"We just felt like Dax was a premier player that was just sitting right there for us, and we took him," Taylor said. "There are certainly other positions we'll continue to address as the draft plays out."
Anarumo has shaped his 3-4 base defense on hybrid players and in the 6-0, 192-pound Hill, he may have found his poster player with that 4.38-second 40. Hill moved from safety to slot cornerback this year and the beauty of this pick is they're not quite sure what are all the things he can eventually do. Mike Potts, the club's director of college scouting, isn't ruling out Hill one day being able to play cornerback on the outside.
(Which may be another reason they didn't leap at a cornerback right away and went strictly grade.)
"He has the skill set to do it. We just have to let him come in here and see what he can do," Potts said. "We've seen him in the slot. That's where you see him now. Anything else (at cornerback) is a projection. But the guy's an elite athlete that has size and length to him. And there's really not a lot he can't do athletically. There's not a whole lot of deficiencies."
It would seem Hill is coming in to back up slot cornerback Mike Hilton, as well as one of the NFL's best safety tandems in Jessie Bates III and Vonn Bell. He's certainly not looking to play just one spot.
"I would consider myself both. I don't want to limit myself to one position," Hill said from his draft party in his hometown of Tulsa. "Whatever that is, the coaches will put me wherever that may be. For sure, being a hybrid player throughout my entire career. I don't really want to limit myself, because I know I can play other positions.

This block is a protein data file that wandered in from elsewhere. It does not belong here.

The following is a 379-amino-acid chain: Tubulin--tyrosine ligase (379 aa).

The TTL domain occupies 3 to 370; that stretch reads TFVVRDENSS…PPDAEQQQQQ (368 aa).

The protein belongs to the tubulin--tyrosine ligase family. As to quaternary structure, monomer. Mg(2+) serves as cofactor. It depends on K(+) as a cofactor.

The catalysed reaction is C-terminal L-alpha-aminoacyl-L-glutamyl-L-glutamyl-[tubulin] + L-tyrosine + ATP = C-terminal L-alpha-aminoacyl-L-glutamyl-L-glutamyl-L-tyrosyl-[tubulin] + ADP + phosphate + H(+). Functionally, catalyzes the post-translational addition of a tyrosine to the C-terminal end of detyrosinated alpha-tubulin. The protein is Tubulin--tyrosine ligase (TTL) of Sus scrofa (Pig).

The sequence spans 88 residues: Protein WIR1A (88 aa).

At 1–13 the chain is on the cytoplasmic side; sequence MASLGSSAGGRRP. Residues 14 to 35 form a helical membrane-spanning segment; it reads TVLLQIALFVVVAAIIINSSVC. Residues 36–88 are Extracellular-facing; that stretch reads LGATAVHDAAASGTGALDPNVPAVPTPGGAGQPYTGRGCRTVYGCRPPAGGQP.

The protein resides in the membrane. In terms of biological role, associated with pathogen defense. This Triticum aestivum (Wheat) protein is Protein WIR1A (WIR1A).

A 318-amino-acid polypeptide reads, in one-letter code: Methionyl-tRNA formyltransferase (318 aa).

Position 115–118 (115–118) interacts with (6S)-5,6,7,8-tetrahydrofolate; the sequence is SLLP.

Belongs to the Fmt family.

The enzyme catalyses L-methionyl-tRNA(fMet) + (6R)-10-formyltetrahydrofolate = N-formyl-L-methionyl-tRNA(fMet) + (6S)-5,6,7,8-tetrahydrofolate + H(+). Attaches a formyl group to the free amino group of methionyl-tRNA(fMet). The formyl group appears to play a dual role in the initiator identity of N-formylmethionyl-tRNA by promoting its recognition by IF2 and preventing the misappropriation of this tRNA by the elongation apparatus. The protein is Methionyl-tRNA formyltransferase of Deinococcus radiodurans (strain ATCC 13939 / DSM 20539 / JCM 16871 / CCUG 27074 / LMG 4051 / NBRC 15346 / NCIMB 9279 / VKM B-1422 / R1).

"I came in at safety, so I feel like safety. And then this year having that slot corner role was something I really developed throughout the season. I can see myself doing either or, but for sure coming in as a safety. I definitely have instincts as a safety, but I can also play that slot corner."
With Bates designated the Bengals' franchise free agent and Bell heading into the last year of his deal, Taylor emphasized the pick was about his team.
"We just added a really good player to the room that's going to help us on defense and helps us get back to where we want to go," Taylor said. "The guys on the team understand we're just trying to win football games and add any piece that can do it. This guy, like Lou mentioned, can be a third safety but can also play a lot of different roles for you. So it's not that simple to say he's just a one-position type of guy. He can really come in and help us a lot of different ways in combination with Vonn and Jessie."
One of the things Anarumo is going to ask him to do is to blitz and while Anarumo doesn't do much of it, you can sell him on it if his players can do it.
"That is something I definitely enjoy doing. It's something I did a lot at Michigan. Wreaking a little bit of havoc throughout the year," Hill said. "I feel like I can do the same thing as well at the Bengals. They'll probably do that with me this year, so whatever that is, I'm for it and willing to get better at it, for sure."
The Best Player Available is going to be available to the media at Paul Brown Stadium Friday before the Bengals make the 63rd pick in a second round that begins at 7 p.m.
It's one of those rare times he won't be moving. Taylor loves safeties who can move around. He's already seen it with Bates and Bell.
"They create issues as well, because they're really smart players, and they do a great job of communicating and disguising," Taylor said. "So you add another piece there that fits in the mold of what those guys have already started getting going for us … It helps make our defense better."
Take a look inside Daxton Hill's first day at Paul Brown Stadium.